As part of our job we attend various book publishing industry events to keep up to date with the latest trends and news. One thing we noticed is that when it comes to Book Fairs and Literary Festivals the definitions and purpose of each can be confusing especially for first time authors. So we thought we would spend a few minutes defining the terms for you.
Book Fairs –
Book Fairs are where the business happens, they are the marketplaces where publishers present their titles and where rights negotiation, sales and distribution takes place. Book Fairs tend to be B2B industry professional related events and are not typically open to the public. Publishers and other related industry businesses such as printers will use Book Fairs to boost brand awareness, generate new business and for networking with publishing industry peers. Workshops and seminars will be held presenting topics on trends and industry news and developments. Although some authors may be invited to speak, Book Fairs are not usually the place for authors to promote themselves. This would happen at Literary Festivals.
Literary Festivals -also known as Book Festivals or Writers Festivals- are events that bring authors and readers together. Literary Festivals will see book launches, readings, book signings and creative writing workshops. The inclusion of other cultural events such as drama productions and recitals is not uncommon at Literary Festivals. Literary Festivals range from extravagant multiple-day or monthly affairs organised by host cities, cultural organisations, business sponsors to a simple one day event held by a local bookstore. Whatever the type of event one thing is key, Literary Festivals are all about celebrating reading and writing. Popular Literary Festival’s in Africa include the Port Harcourt Book Festival in Nigeria, organised by the Rainbow Book Club, and said to attract over 9000 visitors, and the Open Book Festival in Cape Town, South Africa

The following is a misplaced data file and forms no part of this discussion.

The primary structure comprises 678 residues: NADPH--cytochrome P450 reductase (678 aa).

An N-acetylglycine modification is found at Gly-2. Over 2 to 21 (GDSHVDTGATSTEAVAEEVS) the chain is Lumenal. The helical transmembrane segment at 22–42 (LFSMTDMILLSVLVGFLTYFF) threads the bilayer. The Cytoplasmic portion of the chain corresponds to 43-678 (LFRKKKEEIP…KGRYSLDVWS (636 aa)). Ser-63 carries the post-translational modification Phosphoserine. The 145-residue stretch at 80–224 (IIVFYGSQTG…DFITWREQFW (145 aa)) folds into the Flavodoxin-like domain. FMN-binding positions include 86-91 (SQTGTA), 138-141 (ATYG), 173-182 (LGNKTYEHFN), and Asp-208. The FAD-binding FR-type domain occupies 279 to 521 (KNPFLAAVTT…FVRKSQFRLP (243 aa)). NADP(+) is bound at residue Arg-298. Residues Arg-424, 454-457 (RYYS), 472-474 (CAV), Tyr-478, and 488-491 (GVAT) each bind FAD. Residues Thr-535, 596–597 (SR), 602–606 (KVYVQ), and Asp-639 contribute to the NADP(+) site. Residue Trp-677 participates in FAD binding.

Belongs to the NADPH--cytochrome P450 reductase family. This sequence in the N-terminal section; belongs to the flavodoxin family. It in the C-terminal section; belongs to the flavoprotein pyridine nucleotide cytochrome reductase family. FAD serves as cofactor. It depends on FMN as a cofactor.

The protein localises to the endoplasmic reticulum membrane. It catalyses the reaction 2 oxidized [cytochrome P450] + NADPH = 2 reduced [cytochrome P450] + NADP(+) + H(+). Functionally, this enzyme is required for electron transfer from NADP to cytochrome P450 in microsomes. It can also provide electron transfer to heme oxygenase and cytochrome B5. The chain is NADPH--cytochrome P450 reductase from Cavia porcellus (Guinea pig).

Both Book Fairs and Literary Festivals can be targeted towards different genres across fiction and non-fiction so if planning to visit one check before you go to make sure it relates to your area(s) of interest, for example a festival for food writers would be very different to that of historical romance fiction, and dressing up as your favourite character is the norm for comic book festivals.
For a well-curated list of Books Fairs and Literary Festivals across Africa categorised by month we direct you to the James Murua Literature blog.
So there you have it, a brief guide to Book Fairs and Literary Festivals for authors.
– Tapiwa Matsinde